1. Where to Stay
Hit the outdoors at the sprawling Winvian (from $650), a country estate and spa located next to the White Memorial Foundation Nature Preserve in Morris. Ask the staff to make arrangements for hiking, mountain biking, horseback riding, or hot air ballooning, and sleep in one of eighteen private, themed cottages (golf, music, maritime) spread over the property’s 113 acres.
Indulge in the Deep Blue Lavender Embrace ($245 for 90 minutes) at Washington’s Mayflower Inn & Spa (from $545), a five-star pampering haven. The treatment—a mix of buffing, steam, and massage—uses lavender, peppermint, rosemary, ginger grass, and fir scents to put you in a country state of mind. Rooms in the quaint Colonial Mayflower House boast four-poster canopy beds and eighteenth- and nineteenth-century art works.
Enjoy a mash-up of old and new at the Falls Village Inn (from $199), a stately three-story Victorian brought out of foreclosure and reopened in March by designer and local resident Bunny Williams. While the 1834 structure has been left intact, the interior has been thoroughly modernized, with formerly fusty décor replaced with contemporary touches like Moroccan tables and zebra prints.
2. Where to Eat
Dine in high locavore style at Community Table, a farm-to-table operation helmed by Chef Joel Viehland, formerly of Copenhagen’s famed Noma. The menu, which changes weekly, recently included slow-smoked suckling pig with roasted onions, peppers, peaches, and kale ($26), and a rabbit fricassée with an open ravioli of mushrooms and ramps ($23). There’s no liquor, but there are well-chosen local wines (a Sauvignon Blanc blend from Woodbury, $9 per glass) and beer.
Tuck into traditional country-inn favorites like French onion soup ($6.95) and peppercorn filet mignon ($32) at the cozy George Washington Tavern. Head there on a Saturday night when live jazz and blues attract a local crowd, and be sure to try the sticky toffee pudding ($6.75) for dessert.
Rub elbows with the army of regulars at Dottie’s Diner in Woodbury (740 Main Street South; 203-263-2545), where the signature dish is a hearty chicken pot pie ($13.95). The rib-sticking macaroni and cheese ($4.95) and meatloaf ($12.95) have earned a cult following; be sure to save room for the chocolate-covered cinnamon doughnuts (80 cents each), which are a local obsession.
3. What to Do
Ogle top-tier antiques at Buckley & Buckley (84 Main Street, Salisbury; 860-435-9919), where items like eighteenth-century Queen Anne tables and Dutch period accessories are for sale in a charming white Colonial home. Casual antiquers can hit Carey Sanford Antiques (469 Bantam Road, Litchfield; 860-567-4041) for artwork, home furnishings, and books. Native American jewelry is a specialty here; silver and turquoise bracelets are currently on sale from $75.
Hook eighteen-inch rainbow trout on the Housatonic River, a formerly PCB-chocked waterway that has been significantly restored in recent years to the renowned trout fishery it once was. The guides at Housatonic River Outfitters ($275 for full-day guided trips for two) can point beginners and experts alike to the thousands of replenished fish. If you’d rather just take in the scenery, Clarke Outdoors offers canoe, kayak, and rafting trips suitable for novices (from $24).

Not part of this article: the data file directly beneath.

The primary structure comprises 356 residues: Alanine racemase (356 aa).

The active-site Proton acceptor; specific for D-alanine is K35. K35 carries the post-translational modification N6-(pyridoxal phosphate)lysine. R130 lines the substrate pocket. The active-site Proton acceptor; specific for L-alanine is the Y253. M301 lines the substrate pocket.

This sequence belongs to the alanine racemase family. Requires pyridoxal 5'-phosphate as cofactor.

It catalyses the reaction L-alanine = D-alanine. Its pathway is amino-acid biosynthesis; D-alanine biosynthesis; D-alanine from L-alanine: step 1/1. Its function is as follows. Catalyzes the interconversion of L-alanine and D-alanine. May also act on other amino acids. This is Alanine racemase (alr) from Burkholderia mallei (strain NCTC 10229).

4. Insider’s Tip
Although wet summer weather led to flooded fields and diminished crops for many New England farms, Ellsworth Hill Orchard & Berry Farm in Sharon fared better than most due to its advantageous mountaintop location. Pick out a perfect pumpkin (60 cents per pound) or a bushel of apples, and wander through the winding corn maze (through November).
5. Oddball Day
Experience culture clash in the town of Kent, home to a quirky mix of wealthy New Yorkers with second homes (Oscar de la Renta, Henry Kissinger), prep schools, art galleries, and scruffy backpackers. Fuel up with sweet potato pancakes ($5.49) at the Villager Restaurant before spending a few hours on the Appalachian Trail. The best option is the Bull’s Bridge trail, which offers everything from a relatively easy walk across the namesake covered bridge past waterfalls and rapids along the Housatonic River, to a more strenuous uphill jaunt to a picture-postcard scenic overlook above the river. Reward yourself back in town with an espresso ($1) and Three Funkey Monkeys (a trio of white-, milk-, and dark-chocolate chimps; $7.95) at Kent Coffee & Chocolate Company. Spend the afternoon browsing the stacks at the pleasantly musty Richard Lindsey Bookseller (15 North Main Street, Kent; 860-927-3025), home to 7,000 titles. In the early evening, stroll Old Barn Road to view contemporary paintings at the Morrison Gallery and Ober Gallery. For dinner, try the roast half-duck flambé ($28), carved tableside, and a bottle of Silver Oak Cabernet ($130) at the old-school Continental dining haunt Fife ’n Drum.
Find weekly events listings and other local news at the Litchfield County Times.
Connecticut Magazine publishes in-depth travel, dining, and shopping information.
The Northwest Connecticut Chamber of Commerce offers a thorough guide to hotels, restaurants, and activities.